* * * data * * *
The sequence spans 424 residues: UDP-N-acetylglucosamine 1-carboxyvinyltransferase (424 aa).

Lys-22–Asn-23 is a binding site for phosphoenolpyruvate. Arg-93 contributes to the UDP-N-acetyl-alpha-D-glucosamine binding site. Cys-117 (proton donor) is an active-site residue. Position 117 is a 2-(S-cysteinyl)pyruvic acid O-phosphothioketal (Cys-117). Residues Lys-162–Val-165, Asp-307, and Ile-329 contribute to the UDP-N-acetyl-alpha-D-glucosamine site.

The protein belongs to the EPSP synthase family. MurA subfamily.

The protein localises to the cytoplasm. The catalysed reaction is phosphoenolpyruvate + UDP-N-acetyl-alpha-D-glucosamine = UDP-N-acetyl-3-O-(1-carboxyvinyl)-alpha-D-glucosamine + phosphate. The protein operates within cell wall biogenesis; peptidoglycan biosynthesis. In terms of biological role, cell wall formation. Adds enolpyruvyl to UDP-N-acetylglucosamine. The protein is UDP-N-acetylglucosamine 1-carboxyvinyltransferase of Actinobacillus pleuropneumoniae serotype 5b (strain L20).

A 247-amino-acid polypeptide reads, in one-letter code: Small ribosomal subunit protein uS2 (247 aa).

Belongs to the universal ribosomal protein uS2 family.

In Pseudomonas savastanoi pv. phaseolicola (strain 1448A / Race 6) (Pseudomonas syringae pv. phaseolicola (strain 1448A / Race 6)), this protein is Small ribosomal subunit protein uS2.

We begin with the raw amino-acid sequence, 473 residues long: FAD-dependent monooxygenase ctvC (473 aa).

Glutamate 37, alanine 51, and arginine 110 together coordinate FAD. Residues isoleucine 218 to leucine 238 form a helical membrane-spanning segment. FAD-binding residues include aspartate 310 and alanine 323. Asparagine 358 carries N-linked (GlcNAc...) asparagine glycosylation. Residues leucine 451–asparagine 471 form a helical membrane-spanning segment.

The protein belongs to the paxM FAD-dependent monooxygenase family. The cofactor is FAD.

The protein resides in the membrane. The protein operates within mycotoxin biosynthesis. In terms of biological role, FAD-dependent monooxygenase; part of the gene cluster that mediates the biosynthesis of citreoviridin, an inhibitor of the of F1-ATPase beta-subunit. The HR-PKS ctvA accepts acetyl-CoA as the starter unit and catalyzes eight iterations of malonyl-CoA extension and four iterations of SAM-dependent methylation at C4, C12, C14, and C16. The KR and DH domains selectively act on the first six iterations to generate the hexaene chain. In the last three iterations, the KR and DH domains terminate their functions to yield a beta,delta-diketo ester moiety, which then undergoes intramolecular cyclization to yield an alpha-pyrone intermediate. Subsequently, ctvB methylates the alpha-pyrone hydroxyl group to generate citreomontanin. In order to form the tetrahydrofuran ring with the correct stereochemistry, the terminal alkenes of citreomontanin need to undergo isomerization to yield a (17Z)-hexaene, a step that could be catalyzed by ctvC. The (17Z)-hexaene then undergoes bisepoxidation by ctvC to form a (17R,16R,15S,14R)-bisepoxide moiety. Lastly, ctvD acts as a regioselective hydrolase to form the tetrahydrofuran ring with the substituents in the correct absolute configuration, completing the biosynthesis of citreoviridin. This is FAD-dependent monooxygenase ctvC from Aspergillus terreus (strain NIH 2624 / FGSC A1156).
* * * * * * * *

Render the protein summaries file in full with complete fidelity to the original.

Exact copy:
The sequence spans 424 residues: UDP-N-acetylglucosamine 1-carboxyvinyltransferase (424 aa).

Lys-22–Asn-23 is a binding site for phosphoenolpyruvate. Arg-93 contributes to the UDP-N-acetyl-alpha-D-glucosamine binding site. Cys-117 (proton donor) is an active-site residue. Position 117 is a 2-(S-cysteinyl)pyruvic acid O-phosphothioketal (Cys-117). Residues Lys-162–Val-165, Asp-307, and Ile-329 contribute to the UDP-N-acetyl-alpha-D-glucosamine site.

The protein belongs to the EPSP synthase family. MurA subfamily.

The protein localises to the cytoplasm. The catalysed reaction is phosphoenolpyruvate + UDP-N-acetyl-alpha-D-glucosamine = UDP-N-acetyl-3-O-(1-carboxyvinyl)-alpha-D-glucosamine + phosphate. The protein operates within cell wall biogenesis; peptidoglycan biosynthesis. In terms of biological role, cell wall formation. Adds enolpyruvyl to UDP-N-acetylglucosamine. The protein is UDP-N-acetylglucosamine 1-carboxyvinyltransferase of Actinobacillus pleuropneumoniae serotype 5b (strain L20).

A 247-amino-acid polypeptide reads, in one-letter code: Small ribosomal subunit protein uS2 (247 aa).

Belongs to the universal ribosomal protein uS2 family.

In Pseudomonas savastanoi pv. phaseolicola (strain 1448A / Race 6) (Pseudomonas syringae pv. phaseolicola (strain 1448A / Race 6)), this protein is Small ribosomal subunit protein uS2.

We begin with the raw amino-acid sequence, 473 residues long: FAD-dependent monooxygenase ctvC (473 aa).

Glutamate 37, alanine 51, and arginine 110 together coordinate FAD. Residues isoleucine 218 to leucine 238 form a helical membrane-spanning segment. FAD-binding residues include aspartate 310 and alanine 323. Asparagine 358 carries N-linked (GlcNAc...) asparagine glycosylation. Residues leucine 451–asparagine 471 form a helical membrane-spanning segment.

The protein belongs to the paxM FAD-dependent monooxygenase family. The cofactor is FAD.

The protein resides in the membrane. The protein operates within mycotoxin biosynthesis. In terms of biological role, FAD-dependent monooxygenase; part of the gene cluster that mediates the biosynthesis of citreoviridin, an inhibitor of the of F1-ATPase beta-subunit. The HR-PKS ctvA accepts acetyl-CoA as the starter unit and catalyzes eight iterations of malonyl-CoA extension and four iterations of SAM-dependent methylation at C4, C12, C14, and C16. The KR and DH domains selectively act on the first six iterations to generate the hexaene chain. In the last three iterations, the KR and DH domains terminate their functions to yield a beta,delta-diketo ester moiety, which then undergoes intramolecular cyclization to yield an alpha-pyrone intermediate. Subsequently, ctvB methylates the alpha-pyrone hydroxyl group to generate citreomontanin. In order to form the tetrahydrofuran ring with the correct stereochemistry, the terminal alkenes of citreomontanin need to undergo isomerization to yield a (17Z)-hexaene, a step that could be catalyzed by ctvC. The (17Z)-hexaene then undergoes bisepoxidation by ctvC to form a (17R,16R,15S,14R)-bisepoxide moiety. Lastly, ctvD acts as a regioselective hydrolase to form the tetrahydrofuran ring with the substituents in the correct absolute configuration, completing the biosynthesis of citreoviridin. This is FAD-dependent monooxygenase ctvC from Aspergillus terreus (strain NIH 2624 / FGSC A1156).